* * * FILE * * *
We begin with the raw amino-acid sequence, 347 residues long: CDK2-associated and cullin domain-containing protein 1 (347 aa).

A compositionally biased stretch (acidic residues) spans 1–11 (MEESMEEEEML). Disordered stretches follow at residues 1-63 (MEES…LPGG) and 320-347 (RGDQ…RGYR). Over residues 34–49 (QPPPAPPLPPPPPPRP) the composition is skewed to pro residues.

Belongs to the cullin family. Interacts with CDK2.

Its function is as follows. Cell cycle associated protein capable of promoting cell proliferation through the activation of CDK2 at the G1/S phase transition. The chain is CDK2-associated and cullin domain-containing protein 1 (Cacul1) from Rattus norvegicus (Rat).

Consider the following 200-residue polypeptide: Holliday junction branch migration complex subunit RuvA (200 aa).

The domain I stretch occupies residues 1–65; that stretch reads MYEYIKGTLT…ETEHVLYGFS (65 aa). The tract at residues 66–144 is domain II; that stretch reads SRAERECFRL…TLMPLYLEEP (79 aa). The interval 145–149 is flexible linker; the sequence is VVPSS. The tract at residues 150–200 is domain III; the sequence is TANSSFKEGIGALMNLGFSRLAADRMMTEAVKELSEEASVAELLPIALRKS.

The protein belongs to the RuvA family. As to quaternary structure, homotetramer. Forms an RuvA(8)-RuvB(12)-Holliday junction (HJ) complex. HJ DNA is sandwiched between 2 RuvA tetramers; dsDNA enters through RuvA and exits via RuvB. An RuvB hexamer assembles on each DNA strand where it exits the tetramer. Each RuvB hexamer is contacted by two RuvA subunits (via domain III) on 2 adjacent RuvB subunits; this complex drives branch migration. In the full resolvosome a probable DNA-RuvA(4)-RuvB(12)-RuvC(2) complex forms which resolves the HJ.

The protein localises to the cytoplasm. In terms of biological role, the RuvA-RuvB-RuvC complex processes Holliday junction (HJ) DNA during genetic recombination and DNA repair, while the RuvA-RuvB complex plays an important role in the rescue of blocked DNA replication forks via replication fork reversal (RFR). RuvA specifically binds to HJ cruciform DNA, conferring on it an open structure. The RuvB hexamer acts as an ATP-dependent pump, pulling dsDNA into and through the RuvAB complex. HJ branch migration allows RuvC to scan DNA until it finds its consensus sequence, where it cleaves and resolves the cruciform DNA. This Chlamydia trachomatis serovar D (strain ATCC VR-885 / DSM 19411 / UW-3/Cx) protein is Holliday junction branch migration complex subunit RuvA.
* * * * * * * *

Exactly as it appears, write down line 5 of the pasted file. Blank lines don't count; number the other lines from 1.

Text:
Consider the following 200-residue polypeptide: Holliday junction branch migration complex subunit RuvA (200 aa).